SIUC benefactor dies at 100

By Gus Bode

W. Clement Stone gave $1 million to University

W. Clement Stone, a Chicago philanthropist who tried to save an SIU president’s reputation, died at the age of 100 Tuesday in Evanston Hospital.

Stone was the founder and chairman emeritus of the Combined International Corp., an insurance company that later merged with Ryan Insurance Group and became Aon Corp. with revenues that exceed $2 billion.


Stone, whose philanthropic donations are estimated at more than $275 million, gave part of his wealth to SIUC so the University could finish building what is now known as the Stone Center.

The Stone Center, which houses the office of SIU President James Walker, was constructed with help from Stone, who donated $1 million toward the project in 1970.

The passage of time hasn’t affected the center’s value to the University, said John Jackson, a staff member of SIUC’s Public Policy Institute.

“The Stone Center is valuable for holding events and social events,” he said. “It’s a crucial piece of property and continues to be so 30 years later.”

The Stone Center was once the University House, a home constructed for former SIU President Delyte Morris. It now contains the SIU President’s Office and guest rooms for University visitors.

The Stone Center lies on about 10 acres along the southwest corner of campus off Douglas Drive.

When construction began in 1969, President Morris estimated a cost of $500,000, but the project’s expenses quickly toppled over budget. Expenses shot up to $1 million, which left the SIU Board of Trustees searching for a solution to fix the cash shortage.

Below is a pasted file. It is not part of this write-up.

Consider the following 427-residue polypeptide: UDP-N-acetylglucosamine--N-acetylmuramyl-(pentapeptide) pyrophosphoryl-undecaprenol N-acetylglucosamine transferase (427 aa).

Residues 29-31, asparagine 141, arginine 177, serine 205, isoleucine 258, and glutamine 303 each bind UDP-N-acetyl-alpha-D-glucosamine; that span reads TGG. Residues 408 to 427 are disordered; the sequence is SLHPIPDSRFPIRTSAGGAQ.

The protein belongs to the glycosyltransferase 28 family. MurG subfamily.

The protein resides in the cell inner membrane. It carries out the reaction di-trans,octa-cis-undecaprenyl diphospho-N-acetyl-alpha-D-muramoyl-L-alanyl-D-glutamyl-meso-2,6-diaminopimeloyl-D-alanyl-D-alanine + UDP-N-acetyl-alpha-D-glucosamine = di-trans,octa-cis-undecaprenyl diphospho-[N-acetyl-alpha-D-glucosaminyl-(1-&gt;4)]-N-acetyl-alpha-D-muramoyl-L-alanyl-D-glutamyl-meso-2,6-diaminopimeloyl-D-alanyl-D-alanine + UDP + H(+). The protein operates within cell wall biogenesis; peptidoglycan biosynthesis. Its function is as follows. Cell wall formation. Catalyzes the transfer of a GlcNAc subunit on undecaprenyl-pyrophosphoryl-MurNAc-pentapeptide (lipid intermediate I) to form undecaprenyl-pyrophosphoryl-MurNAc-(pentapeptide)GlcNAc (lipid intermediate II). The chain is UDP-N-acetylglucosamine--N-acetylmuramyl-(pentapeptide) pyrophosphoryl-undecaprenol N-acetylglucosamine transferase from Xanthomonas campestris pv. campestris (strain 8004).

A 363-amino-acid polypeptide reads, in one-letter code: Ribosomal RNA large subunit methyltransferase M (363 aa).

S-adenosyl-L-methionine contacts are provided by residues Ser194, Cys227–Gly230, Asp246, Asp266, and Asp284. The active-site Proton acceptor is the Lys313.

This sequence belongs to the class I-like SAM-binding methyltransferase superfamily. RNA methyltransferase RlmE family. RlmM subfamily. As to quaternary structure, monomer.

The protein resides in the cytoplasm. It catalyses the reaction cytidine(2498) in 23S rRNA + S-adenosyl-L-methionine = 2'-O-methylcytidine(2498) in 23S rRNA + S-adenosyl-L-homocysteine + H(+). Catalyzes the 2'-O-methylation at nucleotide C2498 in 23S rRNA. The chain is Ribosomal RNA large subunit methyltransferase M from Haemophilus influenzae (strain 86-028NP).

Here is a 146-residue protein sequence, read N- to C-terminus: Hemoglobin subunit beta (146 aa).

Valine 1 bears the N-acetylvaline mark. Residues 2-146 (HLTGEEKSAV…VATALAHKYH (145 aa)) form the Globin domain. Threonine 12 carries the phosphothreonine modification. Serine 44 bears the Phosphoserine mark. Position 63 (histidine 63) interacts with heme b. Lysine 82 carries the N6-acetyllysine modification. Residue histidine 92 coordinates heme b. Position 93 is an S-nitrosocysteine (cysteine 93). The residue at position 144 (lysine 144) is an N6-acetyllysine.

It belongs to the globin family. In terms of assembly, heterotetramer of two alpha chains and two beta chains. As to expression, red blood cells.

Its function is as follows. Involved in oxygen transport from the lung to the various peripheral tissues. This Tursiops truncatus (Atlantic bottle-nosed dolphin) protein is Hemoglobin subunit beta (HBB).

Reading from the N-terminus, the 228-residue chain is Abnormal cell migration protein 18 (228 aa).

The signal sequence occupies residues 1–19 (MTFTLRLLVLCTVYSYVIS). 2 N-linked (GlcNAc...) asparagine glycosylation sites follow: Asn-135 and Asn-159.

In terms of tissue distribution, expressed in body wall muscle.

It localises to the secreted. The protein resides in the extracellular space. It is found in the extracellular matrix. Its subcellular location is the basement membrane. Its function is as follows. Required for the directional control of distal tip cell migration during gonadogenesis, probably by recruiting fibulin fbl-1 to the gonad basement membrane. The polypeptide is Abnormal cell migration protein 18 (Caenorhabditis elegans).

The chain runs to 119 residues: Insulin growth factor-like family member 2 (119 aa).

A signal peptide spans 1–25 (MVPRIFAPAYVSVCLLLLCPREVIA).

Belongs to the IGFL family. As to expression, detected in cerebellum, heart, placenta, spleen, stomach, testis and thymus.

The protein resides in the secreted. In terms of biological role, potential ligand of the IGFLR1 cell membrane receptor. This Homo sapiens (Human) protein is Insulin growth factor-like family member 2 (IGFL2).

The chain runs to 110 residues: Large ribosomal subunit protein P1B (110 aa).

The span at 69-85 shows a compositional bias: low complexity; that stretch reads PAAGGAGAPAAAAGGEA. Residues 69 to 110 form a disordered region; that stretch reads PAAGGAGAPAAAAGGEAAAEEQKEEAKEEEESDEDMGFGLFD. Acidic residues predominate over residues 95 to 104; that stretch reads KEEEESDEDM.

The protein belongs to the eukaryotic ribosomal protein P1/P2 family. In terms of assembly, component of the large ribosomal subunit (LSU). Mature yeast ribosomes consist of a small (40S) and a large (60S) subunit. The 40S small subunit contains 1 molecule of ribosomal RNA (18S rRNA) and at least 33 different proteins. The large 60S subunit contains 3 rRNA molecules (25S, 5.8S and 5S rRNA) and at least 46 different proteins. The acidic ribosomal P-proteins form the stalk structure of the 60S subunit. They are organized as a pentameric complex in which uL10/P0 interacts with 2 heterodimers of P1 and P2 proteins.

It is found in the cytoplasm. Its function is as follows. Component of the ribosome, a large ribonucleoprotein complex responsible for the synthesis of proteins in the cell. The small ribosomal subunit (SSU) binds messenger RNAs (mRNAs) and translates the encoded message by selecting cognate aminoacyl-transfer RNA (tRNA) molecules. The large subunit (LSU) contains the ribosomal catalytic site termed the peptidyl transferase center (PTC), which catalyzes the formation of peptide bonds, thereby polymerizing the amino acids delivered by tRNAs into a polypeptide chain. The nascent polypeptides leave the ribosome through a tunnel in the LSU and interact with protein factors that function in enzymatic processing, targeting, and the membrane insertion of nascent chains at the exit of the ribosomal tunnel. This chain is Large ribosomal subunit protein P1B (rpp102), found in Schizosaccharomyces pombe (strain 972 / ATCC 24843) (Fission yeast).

When the Illinois Board of Higher Education caught wind of the financial trouble, officials said the construction was unauthorized and seriously considered terminating its completion.

Rumors surfaced that research funds were misused to finance part of building, sparking an outrage among community members and University officials.

“You could look at it as the beginning of the end of the Delyte Morris era,” John Jackson said.

That’s when Stone offered SIUC $1 million in stock to apply toward the construction project. He wanted to ensure that additional advancements at the University would not be marred by controversy.

But the contribution came too late to prevent the resignation of Morris in 1970, said Robert Harper, a retired SIUC professor who wrote about the story in his book “The University that Shouldn’t Have Happened, But Did.”

“He tried to bail President Morris out,” Harper said. “It really didn’t do any good because the bad publicity had already started.”

After he resigned, many speculated that the problems with the center’s financing played a significant role in his decision.

In honor of Stone’s contribution, the facility was named the W. Clement and Jessie V. Stone house in 1982, a title that was later amended to the Stone House and eventually the Stone Center.

Although Morris left the University without ever living in the facility, the Stone Center served his successors. After the house was finished in 1971, then-SIU President Warren W. Brand moved in, living in the house for six years until Albert Somit took the reins as president, residing in the center until 1987. Somit was the last president to live in the house, and former Chancellor Lawrence K. Pettit was the last person to live there, moving out in 1991.

The living quarters are still used for accommodating guests of the University, said Scott Kaiser, spokesman for SIU President James Walker.

‘The Stone Center is one of the jewels on this campus and provides an excellent place for meetings, reception and overnight guests,” he said.

And Stone’s contribution to the University continues to live on.

“People recognize that he was someone who gave a great deal to the University,” Kaiser said. “He was a great believer in SIU’s mission.”

Reporter Ben Botkin can be reached [email protected]